For years, we have all been told of the importance of water. The general guideline has been to drink 2 liter of water each day. For a person who is not living an active lifestyle this may be enough, but if you are physically active, you need more water than that. That is especially true if you are hiking in the Alkmaar area due to the fact the average temperature is much higher than other areas and the city lanes with its historical houses and bridges will go up and down.
Water is essential for everyone, especially if you are hiking. Water helps almost every part of the human body function properly. Our bodies are almost two-thirds water, and proper hydration is essential to keep your body functioning properly during the hike. Some of the things water does in the body are:
* The brain is 75% water; even moderate dehydration can cause headaches and dizziness;
* Water regulates body temperature, which is especially important here in the area where the temperatures can be so brutal;
* Water carries nutrients and oxygen to all cells in the body
* Blood is 92% water;
* Water protects and cushions vital organs;
·* Water converts food into energy (which is something you will need on a 3 to 4 hour hike…);
* Muscles are 75% water, and you will use many muscles on a trail as you climb above the desert floor.
Men Are from Mars, Women Are from Venus, the catchy title of the 1992 bestseller by John Gray, succinctly expresses an ancient dilemma. What--if anything--do men's and women's brains do differently?
The general statement that men and women respond and behave differently under the same circumstances is true; For example, from the crib, male babies tend to be more aggressive and females more passive. As adults, in spatial operations, men have the edge in such skills as negotiating a maze, reading a map, and quickly discriminating between right and left. Men also perform better than women when asked to visualize an object and imagine rotating it. On the other hand, women tend to perform better than men when asked to look at objects of different shapes, sizes, and colors, and then to group them in some order.
This still doesn't explian why a woman turns the map all around when a man is asking for the road to travel, while I like the map at one point so I can better visualize our position. Help!
Although is sounds odd - remember that most things are closed on Sundays in Germany. We tried to find a bakery open for breakfast on a Sunday morning and no luck! Some of the coffee houses are open, and the restaurants will open after 1pm - but forget about shops or the malls.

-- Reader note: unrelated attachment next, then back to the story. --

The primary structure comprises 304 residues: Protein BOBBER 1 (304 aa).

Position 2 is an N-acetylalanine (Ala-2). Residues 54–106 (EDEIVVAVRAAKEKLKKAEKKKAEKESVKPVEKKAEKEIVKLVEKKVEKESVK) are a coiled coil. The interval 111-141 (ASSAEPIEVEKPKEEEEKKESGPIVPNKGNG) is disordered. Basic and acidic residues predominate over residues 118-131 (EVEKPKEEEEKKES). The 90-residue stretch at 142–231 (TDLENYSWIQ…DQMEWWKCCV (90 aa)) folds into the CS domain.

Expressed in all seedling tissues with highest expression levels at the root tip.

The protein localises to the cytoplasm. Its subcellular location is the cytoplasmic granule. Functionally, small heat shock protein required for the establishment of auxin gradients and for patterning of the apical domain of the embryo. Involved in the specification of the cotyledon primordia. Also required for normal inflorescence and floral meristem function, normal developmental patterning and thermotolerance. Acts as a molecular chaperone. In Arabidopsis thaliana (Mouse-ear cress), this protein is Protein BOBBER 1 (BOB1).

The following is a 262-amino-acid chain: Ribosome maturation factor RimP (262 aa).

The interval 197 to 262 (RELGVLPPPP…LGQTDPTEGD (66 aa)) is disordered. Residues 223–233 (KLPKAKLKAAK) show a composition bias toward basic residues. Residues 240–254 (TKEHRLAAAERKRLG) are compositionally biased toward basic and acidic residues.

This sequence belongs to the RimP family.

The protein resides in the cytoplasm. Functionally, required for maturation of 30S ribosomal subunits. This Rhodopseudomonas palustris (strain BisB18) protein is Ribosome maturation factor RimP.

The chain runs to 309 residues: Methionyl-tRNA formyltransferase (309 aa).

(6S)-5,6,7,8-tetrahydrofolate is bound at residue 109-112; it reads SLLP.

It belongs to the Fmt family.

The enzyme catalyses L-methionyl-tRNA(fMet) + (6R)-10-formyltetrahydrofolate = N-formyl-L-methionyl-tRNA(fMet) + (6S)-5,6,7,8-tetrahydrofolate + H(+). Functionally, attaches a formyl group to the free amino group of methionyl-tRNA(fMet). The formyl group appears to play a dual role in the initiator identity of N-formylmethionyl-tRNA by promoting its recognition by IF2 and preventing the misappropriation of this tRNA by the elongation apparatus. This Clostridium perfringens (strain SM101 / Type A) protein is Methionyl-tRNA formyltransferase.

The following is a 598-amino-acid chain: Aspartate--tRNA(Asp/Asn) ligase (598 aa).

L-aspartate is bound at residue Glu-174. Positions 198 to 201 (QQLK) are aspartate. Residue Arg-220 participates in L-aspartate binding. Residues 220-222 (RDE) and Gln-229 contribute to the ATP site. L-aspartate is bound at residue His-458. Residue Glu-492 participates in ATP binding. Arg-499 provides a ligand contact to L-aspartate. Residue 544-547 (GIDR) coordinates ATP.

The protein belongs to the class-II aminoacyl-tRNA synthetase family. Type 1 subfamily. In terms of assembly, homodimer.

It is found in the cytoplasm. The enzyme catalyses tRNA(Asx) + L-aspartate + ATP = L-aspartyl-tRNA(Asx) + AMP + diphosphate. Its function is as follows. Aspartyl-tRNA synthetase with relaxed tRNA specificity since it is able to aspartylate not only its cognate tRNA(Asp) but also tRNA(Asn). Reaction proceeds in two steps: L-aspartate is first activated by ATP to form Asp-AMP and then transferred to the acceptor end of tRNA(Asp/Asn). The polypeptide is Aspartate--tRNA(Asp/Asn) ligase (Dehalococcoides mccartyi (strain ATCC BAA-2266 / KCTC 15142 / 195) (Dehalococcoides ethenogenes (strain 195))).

Be prepared of the frequent floods of the Danube ! Mostly they will occur after heavy rainfalls in the alps of Bavaria and Austria.
Click on my picture and take a look at these markings at the wall of the old townhall and compare them with the persons standing in front of it.
In 2002 the flood was a lot higher than 2,5 meters above street-level. In 1954 it was even one meter higher than that !
Be careful, when parking your car in Passau and taking a cruiseship down the Danube or biking to Vienna.The flood may easily come within a few hours !
In the centre of Passau walking along the Danube is big fun and a wide boulevard - almost without any car-trafic - with thousands of people on that boulevard might be a certain danger, when you walk, watch the ships sailing by or docked there, and do not keep in mind, that a simple step into the wrong direction will get you or your children into troubles.
I really cannot understand, why this popular side-walk does not have a fence at all !
On my picture : M/S Mozart , a cruiseship with mainly german passengers. The giant windows in front are of the indoor-swimmingpool. Just imagine swimming in the pool and watching the beautiful landscape passing by...
With so many mountain rivers coming your way, floods are just a part of life here. On the town hall, you find this measuring wall, where you can see that 2002 was a bad year, but still nowhere near 1954!
If, like me, you understand a little German from your school days, don't go to Bavaria expecting to understand anything.
The Bavarians pride themselves on speaking a dialect that only they understand. This excludes not only people from abroad but those from the rest of Germany too.
I honestly thought that I would be able to understand the topic of a conversation even if I could not understand the detail. Wrong. I understood not a thing.
An example would be "Ich sage" which, in the Bavarian dialect becomes phonetically "ee sog" although it is spelt the same when written.
Even basics like numbers do not escape the Bavarian dialect treatment. "Zwanzig" becomes "Zwonske".
Forget your 'O' level "Hochdeutsche" German and start learning a completely new language.
Flooding WILL occur in Passau regularly. It is just a case of how high the water will reach. In Rathaus place there is a marker showing water levels for the worst floods over hundreds of years. August 2002 saw the worst flooding since 1954.